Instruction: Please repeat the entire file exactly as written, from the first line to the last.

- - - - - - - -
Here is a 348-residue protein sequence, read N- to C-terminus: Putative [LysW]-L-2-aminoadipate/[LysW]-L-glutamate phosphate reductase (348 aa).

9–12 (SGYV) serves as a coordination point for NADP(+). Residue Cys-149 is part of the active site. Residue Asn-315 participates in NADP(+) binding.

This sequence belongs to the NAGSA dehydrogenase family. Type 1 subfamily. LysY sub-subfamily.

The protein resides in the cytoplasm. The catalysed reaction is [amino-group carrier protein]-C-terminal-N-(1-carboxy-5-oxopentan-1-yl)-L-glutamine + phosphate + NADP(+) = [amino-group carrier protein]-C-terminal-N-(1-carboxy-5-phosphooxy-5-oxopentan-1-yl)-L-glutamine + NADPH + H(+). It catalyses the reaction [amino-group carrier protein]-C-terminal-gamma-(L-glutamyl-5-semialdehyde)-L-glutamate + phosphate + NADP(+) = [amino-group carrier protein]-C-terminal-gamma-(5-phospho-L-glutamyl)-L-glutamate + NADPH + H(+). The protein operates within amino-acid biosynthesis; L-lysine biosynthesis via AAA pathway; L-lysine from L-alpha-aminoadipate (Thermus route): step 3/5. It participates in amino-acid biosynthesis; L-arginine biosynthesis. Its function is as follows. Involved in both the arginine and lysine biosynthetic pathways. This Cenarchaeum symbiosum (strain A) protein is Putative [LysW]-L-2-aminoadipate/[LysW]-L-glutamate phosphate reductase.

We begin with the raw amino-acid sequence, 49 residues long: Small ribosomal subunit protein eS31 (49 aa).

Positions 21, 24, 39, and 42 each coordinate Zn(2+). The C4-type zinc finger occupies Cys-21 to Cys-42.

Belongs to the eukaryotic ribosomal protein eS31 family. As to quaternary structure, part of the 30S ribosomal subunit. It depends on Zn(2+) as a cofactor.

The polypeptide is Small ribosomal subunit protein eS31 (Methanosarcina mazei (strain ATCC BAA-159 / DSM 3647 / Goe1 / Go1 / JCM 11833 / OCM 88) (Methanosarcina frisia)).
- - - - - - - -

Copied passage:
Here is a 348-residue protein sequence, read N- to C-terminus: Putative [LysW]-L-2-aminoadipate/[LysW]-L-glutamate phosphate reductase (348 aa).

9–12 (SGYV) serves as a coordination point for NADP(+). Residue Cys-149 is part of the active site. Residue Asn-315 participates in NADP(+) binding.

This sequence belongs to the NAGSA dehydrogenase family. Type 1 subfamily. LysY sub-subfamily.

The protein resides in the cytoplasm. The catalysed reaction is [amino-group carrier protein]-C-terminal-N-(1-carboxy-5-oxopentan-1-yl)-L-glutamine + phosphate + NADP(+) = [amino-group carrier protein]-C-terminal-N-(1-carboxy-5-phosphooxy-5-oxopentan-1-yl)-L-glutamine + NADPH + H(+). It catalyses the reaction [amino-group carrier protein]-C-terminal-gamma-(L-glutamyl-5-semialdehyde)-L-glutamate + phosphate + NADP(+) = [amino-group carrier protein]-C-terminal-gamma-(5-phospho-L-glutamyl)-L-glutamate + NADPH + H(+). The protein operates within amino-acid biosynthesis; L-lysine biosynthesis via AAA pathway; L-lysine from L-alpha-aminoadipate (Thermus route): step 3/5. It participates in amino-acid biosynthesis; L-arginine biosynthesis. Its function is as follows. Involved in both the arginine and lysine biosynthetic pathways. This Cenarchaeum symbiosum (strain A) protein is Putative [LysW]-L-2-aminoadipate/[LysW]-L-glutamate phosphate reductase.

We begin with the raw amino-acid sequence, 49 residues long: Small ribosomal subunit protein eS31 (49 aa).

Positions 21, 24, 39, and 42 each coordinate Zn(2+). The C4-type zinc finger occupies Cys-21 to Cys-42.

Belongs to the eukaryotic ribosomal protein eS31 family. As to quaternary structure, part of the 30S ribosomal subunit. It depends on Zn(2+) as a cofactor.

The polypeptide is Small ribosomal subunit protein eS31 (Methanosarcina mazei (strain ATCC BAA-159 / DSM 3647 / Goe1 / Go1 / JCM 11833 / OCM 88) (Methanosarcina frisia)).